|Queens College 2020 Graduate Vallaire Wallace Earns Doctoral Scholarship to University of Virginia|
-- English Major Participated in the Mellon Mays Undergraduate Fellowship Program for Under-Represented Groups in Higher Education; Program Named for Dr. Benjamin Mays, Civil Rights Mentor to Dr. Martin Luther King, Jr. --
Queens, New York, June 9, 2020 — Queens College 2020 graduate Vallaire Wallace has earned a full scholarship to the University of Virginia to pursue a doctorate in English. Wallace, who majored in English with a minor in Drama and Theatre, graduated summa cum laude with a bachelor of arts and was selected as a recipient of the Queens College Paul Klapper Scholarship. While at QC, she was named a Mellon Mays Undergraduate Fellow (MMUF). Wallace was also a Queens College Scholar, Presidential Scholar, Freshman Honors Program participant, member of the Dean’s List, Freshman Year Initiative Program mentor, an associate for the highly competitive Institute for the Recruitment of Teachers at the Phillips Academy Andover, and editor-in-chief of the Knight News, the college’s student newspaper. She is a resident of Oakland Gardens, Queens.
Wallace would have addressed this year’s graduates and their families as the student speaker at the college’s May commencement, but the ceremony — with its annual audience of up to 10,000 people — did not take place due to COVID-19-imposed restrictions on large gatherings.
The student speaker is one of two recipients of the college’s Paul Klapper Scholarship, which is provided annually by the staff of Queens College and other friends in memory of the college’s first president to encourage scholarly accomplishment, moral and intellectual integrity, and good citizenship. The College Committee on Honors and Awards selects the student speaker based on criteria that include high grades and other forms of academic achievement, leadership, community service, breadth of courses taken, as well as evidence of originality, creativity, and promise of future contributions to society.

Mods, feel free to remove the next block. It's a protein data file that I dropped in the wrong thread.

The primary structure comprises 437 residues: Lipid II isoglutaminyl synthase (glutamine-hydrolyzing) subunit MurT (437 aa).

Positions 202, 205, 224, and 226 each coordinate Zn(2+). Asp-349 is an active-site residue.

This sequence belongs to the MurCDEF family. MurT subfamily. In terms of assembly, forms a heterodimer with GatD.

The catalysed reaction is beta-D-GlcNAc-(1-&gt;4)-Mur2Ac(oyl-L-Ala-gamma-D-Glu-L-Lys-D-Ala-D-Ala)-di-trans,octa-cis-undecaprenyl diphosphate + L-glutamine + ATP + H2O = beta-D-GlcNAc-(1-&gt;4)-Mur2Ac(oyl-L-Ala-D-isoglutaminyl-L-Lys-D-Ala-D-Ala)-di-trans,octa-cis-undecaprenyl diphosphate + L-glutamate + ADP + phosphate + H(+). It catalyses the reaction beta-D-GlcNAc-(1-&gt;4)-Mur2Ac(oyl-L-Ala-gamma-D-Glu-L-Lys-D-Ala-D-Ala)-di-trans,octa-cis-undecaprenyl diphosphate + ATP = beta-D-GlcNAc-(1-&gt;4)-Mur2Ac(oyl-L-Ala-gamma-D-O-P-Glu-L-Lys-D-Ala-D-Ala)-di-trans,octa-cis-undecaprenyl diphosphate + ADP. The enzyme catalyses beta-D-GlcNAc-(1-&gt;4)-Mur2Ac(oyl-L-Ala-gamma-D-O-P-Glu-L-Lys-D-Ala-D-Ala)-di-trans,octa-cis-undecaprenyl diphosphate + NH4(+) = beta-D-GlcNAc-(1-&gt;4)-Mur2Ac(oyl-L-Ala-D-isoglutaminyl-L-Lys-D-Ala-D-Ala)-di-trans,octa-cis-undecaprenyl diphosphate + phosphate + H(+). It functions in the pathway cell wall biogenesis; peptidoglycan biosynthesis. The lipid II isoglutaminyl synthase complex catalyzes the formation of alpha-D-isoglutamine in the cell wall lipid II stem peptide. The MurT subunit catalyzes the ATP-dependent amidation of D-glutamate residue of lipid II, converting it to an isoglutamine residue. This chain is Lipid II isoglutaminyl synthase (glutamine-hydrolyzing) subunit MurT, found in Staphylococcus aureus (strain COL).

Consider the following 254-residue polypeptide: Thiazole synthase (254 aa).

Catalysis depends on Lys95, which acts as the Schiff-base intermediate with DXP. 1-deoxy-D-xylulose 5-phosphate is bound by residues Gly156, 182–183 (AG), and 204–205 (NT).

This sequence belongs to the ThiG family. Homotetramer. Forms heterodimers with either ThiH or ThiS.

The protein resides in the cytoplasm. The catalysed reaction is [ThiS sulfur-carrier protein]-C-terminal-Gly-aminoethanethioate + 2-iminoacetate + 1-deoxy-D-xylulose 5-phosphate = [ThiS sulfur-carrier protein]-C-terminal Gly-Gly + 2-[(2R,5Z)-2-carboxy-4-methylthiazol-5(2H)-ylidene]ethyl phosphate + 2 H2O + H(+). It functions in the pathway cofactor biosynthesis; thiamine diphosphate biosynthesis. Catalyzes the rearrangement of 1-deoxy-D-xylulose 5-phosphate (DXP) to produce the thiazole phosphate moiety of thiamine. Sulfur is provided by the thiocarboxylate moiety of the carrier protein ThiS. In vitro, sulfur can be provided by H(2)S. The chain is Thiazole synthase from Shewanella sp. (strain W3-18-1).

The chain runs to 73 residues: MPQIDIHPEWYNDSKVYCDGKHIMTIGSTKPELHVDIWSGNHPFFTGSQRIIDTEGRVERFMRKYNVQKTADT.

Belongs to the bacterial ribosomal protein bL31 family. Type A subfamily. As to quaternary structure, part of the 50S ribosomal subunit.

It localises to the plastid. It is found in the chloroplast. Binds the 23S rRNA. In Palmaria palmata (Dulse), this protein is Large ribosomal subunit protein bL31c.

“We are enormously proud of Vallaire and all that she has accomplished as a Queens College undergraduate,” said Queens College President William Tramontano. “The list of her many successes is deeply inspiring to us as educators and we look forward to the next chapter in her academic career.”
As an English major, Wallace focused on 20th-century African American Literature and the Harlem Renaissance, finding inspiration in its continuing cultural relevance for readers and publishers. The Harlem Renaissance was the development of New York City’s Harlem neighborhood as an early 20th-century black cultural mecca and its subsequent flourishing social and artistic scene.
“The MMUF fellowship has changed the entirety of my undergraduate life,” says Wallace. “I am so excited to continue my studies at University of Virginia, where I will be pursuing my PhD in English. I have been awarded the Dean’s Fellowship in addition to my base stipend as a testament to my academic excellence. At UVA, I plan to continue my research on the Harlem Renaissance and develop my training as an African Americanist.”
Wallace’s thesis for her honors seminar was admittedly a departure from her usual scholarly pursuits — she explored the paradox of the fictional East African country Wakanda, home to the Marvel superhero Black Panther, as both Pan-African and xenophobic, in addition to the meaning of liberation at the expense of violence as represented in the fictional Marvel superhero Killmonger.
The MMUF program at Queens College, established in 1988 as a response to the shortage of faculty of color in higher education, accepts minority students and others who have demonstrated a commitment to eradicating racial disparities. The Andrew Mellon Foundation named the program after Dr. Benjamin Mays —who, as president of Morehouse College, mentored Dr. Martin Luther King, Jr. — in recognition of his dedication to educational, economic, and social equality.
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